Is It Eczema or Something Else? 5 Clear Signs to Never Ignore
Learn how to tell eczema from other skin issues.
Note the location of your dry, sensitive skin
You can get dry, irritated, and sensitive skin from allergies, skin conditions, allergies, or a reaction to something in your environment, like detergents or fragrances. To figure out if you might have eczema, note where the irritation is located on your body, says Jeffrey S. Fromowitz, MD, a dermatologist and the managing partner and medical director at Dermatology of Boca, in Boca Raton, FL. “Eczema or atopic dermatitis tends to favour flexural areas—the fold of the arms, the fold of the wrist, the fold of the neck, and the folds behind the knee,” he says. “That’s where eczema tends to be most prominent and is a fairly clear indication that it’s not just an irritation from fabric or perfume, which tend to be spread across the body.” Learn more on what your skin reveals about your overall well-being.
Do you have an “itch that rashes?”
Intense itching is another common symptom of eczema—but that could also be an allergic reaction or irritation from a new beauty product. So, how do you know the difference? “Again, it’s important to note the location of the intense itch like the severely dry and sensitive skin,” says Dr. Fromowitz. “The biggest indicator is whether the itch develops before or after the presence of a physical rash.” Eczema is known as the rash that itches, because you will likely get an intense itch that precedes the development of a rash. With contact dermatitis, or other forms of rashes, it is often the opposite: The rash appears before you get itchy. (Psst: You may want to pay attention to these strange skin problems that could be a sign of a serious disease.)
Check the shape of your blisters or rash
Developing blisters or peeling skin is uncomfortable and worrisome no matter what the cause. Both eczema in a severe form and dermatitis from poison oak or ivy can blister. The distinction is in the distribution and shape of the blisters, according to Dr. Fromowitz. If you notice these conditions on places like the surface of your arms or legs over a muscle, it’s likely caused by a reaction to a plant as opposed to blisters in the folds where eczema lives. “Also, the shape of the blisters will be different,” he says. Poison ivy rashes tend to be linear lines, while eczema blisters tend to be round and merge together.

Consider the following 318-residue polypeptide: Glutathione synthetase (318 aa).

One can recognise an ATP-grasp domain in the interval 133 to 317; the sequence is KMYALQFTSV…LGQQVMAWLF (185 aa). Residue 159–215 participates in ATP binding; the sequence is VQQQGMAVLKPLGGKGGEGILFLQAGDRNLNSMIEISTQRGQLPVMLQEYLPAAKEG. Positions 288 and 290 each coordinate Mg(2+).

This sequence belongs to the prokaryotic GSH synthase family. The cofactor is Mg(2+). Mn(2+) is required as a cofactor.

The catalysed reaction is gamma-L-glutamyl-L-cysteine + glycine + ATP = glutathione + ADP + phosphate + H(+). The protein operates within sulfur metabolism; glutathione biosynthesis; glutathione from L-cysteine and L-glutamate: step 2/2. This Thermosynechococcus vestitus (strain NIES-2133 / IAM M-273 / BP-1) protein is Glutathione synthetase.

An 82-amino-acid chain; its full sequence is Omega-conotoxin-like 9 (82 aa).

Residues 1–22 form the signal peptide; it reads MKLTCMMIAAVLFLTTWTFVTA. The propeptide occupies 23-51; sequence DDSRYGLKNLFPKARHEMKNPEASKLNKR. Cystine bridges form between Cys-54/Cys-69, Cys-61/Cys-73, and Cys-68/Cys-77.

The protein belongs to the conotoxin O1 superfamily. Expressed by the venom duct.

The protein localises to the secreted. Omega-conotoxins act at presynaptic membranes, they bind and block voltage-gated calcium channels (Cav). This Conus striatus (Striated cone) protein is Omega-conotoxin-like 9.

Do you also suffer from asthma or hay fever?
People often mistake the red, inflamed skin of eczema for temporary irritation from clothing, grass, or pets—or acne, allergies, psoriasis, and other skin conditions. The difference will be the duration and pattern of the redness and inflammation. Dr. Fromowitz’s advice: “Ask yourself, how long has it been there, is this the first time it has ever happened, do you have also a history of asthma and allergies, and has anyone else in the family had something like this?” Eczema is part of what doctors call the atopic triad, along with asthma and hay fever. If you suffer from one of those conditions along with red inflamed skin in the flexural areas, then it’s more likely eczema. Also, since the condition is genetic, it’s likely you would have had similar symptoms as a child, and it would be a recurring problem. If this is the first time your skin is reacting this way—or it’s rare—then it’s probably due to an irritation and not eczema.
Those scaly areas come with other symptoms
Remember that scaly patches of skin could come from things like psoriasis or contact dermatitis—or it may just be dry skin due to dry weather or dry air in your home. “If you live in a city with allergens and pollutants or use indoor heating, it can simply make your skin dry,” says Dr. Fromowitz. “But, it can also exacerbate eczema if you do have it,” he warns. “To know what’s eczema, check to see if it’s in the folds of your skin, if it’s itchy, figure out how often it occurs, and if you also suffer from asthma or hay fever. You have to look at a bigger picture.”
Next, learn how to prevent an eczema flare-up as the cold weather rolls in.